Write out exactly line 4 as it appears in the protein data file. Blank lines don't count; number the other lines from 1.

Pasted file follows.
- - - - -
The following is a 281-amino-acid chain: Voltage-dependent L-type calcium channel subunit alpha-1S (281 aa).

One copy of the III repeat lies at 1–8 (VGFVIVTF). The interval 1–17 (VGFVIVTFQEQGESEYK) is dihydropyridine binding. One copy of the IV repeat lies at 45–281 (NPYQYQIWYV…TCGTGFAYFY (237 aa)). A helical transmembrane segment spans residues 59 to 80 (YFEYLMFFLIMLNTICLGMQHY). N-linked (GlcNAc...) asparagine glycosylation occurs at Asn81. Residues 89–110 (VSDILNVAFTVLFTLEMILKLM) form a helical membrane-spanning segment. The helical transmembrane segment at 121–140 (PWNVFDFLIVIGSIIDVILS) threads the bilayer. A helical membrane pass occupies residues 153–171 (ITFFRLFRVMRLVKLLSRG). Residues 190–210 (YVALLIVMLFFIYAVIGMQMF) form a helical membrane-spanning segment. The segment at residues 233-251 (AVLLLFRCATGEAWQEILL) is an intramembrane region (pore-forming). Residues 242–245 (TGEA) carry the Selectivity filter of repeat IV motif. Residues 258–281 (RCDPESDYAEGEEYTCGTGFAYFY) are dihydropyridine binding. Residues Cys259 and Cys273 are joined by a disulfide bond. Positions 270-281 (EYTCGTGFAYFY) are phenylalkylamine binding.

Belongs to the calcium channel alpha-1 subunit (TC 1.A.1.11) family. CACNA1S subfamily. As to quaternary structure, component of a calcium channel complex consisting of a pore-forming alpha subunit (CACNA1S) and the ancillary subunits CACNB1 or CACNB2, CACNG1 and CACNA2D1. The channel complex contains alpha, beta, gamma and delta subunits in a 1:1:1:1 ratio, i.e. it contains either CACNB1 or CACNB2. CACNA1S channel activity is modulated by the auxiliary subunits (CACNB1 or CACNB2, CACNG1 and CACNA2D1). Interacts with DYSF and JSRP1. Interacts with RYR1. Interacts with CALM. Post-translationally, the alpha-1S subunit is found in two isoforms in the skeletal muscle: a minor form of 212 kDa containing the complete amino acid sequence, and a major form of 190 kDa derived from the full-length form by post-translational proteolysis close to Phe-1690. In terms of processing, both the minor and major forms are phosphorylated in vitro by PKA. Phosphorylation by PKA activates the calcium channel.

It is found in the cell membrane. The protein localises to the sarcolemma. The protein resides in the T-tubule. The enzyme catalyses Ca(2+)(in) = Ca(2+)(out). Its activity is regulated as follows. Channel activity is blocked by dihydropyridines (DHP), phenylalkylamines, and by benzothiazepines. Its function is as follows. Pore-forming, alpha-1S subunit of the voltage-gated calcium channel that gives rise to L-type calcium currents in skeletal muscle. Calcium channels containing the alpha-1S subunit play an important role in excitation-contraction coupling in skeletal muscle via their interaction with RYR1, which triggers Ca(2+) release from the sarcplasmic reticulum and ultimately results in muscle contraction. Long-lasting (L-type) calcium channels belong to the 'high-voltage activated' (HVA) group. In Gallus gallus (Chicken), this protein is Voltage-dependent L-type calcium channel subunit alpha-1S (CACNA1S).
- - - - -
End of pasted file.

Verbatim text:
It is found in the cell membrane. The protein localises to the sarcolemma. The protein resides in the T-tubule. The enzyme catalyses Ca(2+)(in) = Ca(2+)(out). Its activity is regulated as follows. Channel activity is blocked by dihydropyridines (DHP), phenylalkylamines, and by benzothiazepines. Its function is as follows. Pore-forming, alpha-1S subunit of the voltage-gated calcium channel that gives rise to L-type calcium currents in skeletal muscle. Calcium channels containing the alpha-1S subunit play an important role in excitation-contraction coupling in skeletal muscle via their interaction with RYR1, which triggers Ca(2+) release from the sarcplasmic reticulum and ultimately results in muscle contraction. Long-lasting (L-type) calcium channels belong to the 'high-voltage activated' (HVA) group. In Gallus gallus (Chicken), this protein is Voltage-dependent L-type calcium channel subunit alpha-1S (CACNA1S).